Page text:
The American Society for Aesthetic Plastic Surgery (ASAPS) has released guidelines for patients who plan to travel abroad for surgery. ASAPS strongly recommends that patients do their homework and be comfortable with the answers to the following questions before making any commitments of either time or money.

• Unless you have met the surgeon on a prior visit, and have seen the surgery facility, how do you know that you will be comfortable with him or her, and feel secure in proceeding with surgery? 

• What are the risks of long flights and any additional land travel before and after surgery? Will travel have an impact on your surgical outcome?  Will you have to stay longer at the tourist destination to decrease the risk of post surgical deep-vein thrombosis (DVT) before you get on a plane?

• Is there an increased risk of DVT in the legs, or pulmonary embolism (blood clots in the lungs) associated with long air travel before and after surgery?

• What is the surgeon’s training?

• What specialty certification does the surgeon hold?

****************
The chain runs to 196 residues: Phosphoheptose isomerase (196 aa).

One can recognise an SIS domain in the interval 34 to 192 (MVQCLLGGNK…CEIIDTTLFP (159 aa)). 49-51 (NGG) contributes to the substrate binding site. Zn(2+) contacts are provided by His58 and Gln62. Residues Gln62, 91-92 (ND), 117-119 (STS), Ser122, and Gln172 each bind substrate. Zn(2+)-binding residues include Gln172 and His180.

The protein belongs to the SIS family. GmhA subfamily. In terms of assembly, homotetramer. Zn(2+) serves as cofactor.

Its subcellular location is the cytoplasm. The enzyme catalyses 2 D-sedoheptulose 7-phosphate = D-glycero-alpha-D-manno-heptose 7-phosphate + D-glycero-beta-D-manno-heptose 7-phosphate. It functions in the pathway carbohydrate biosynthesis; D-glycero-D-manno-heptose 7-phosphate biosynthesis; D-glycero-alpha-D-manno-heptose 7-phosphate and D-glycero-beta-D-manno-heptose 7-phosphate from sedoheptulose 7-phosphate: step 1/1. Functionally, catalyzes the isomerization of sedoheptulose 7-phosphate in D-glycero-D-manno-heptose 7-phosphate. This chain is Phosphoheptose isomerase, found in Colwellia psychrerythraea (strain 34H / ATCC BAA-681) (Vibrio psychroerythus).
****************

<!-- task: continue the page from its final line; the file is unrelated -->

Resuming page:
• What happens if you develop complications?

• If you think that the surgeon has been negligent, what recourse will you have?

• What are the local standards of anesthesia and nursing care?  What credentials do these providers hold and what are the standards of the credentials?

• Is there an acute care hospital nearby if complications should arise? Is it a fully licensed, modern facility?

• What physician will care for you at home if complications arise?

• What are the surgeon’s recommendations for aftercare? How long after your procedure will you need to stay in the area?  Who will care for you during  your initial recovery? What are the costs for this postoperative care?

• Do the key personnel at the surgeon’s office and in the operating room speak fluent English?

ASAPS recommends that patients carefully consider the total costs involved with having surgery abroad before commiting to it, including the additional time off work required for travel and recovery, the costs of air travel and extended stays abroad, potential costs if revision surgery is needed, and unanticipated expenses if complications occur.

[www.surgery.org, December 15, 2006]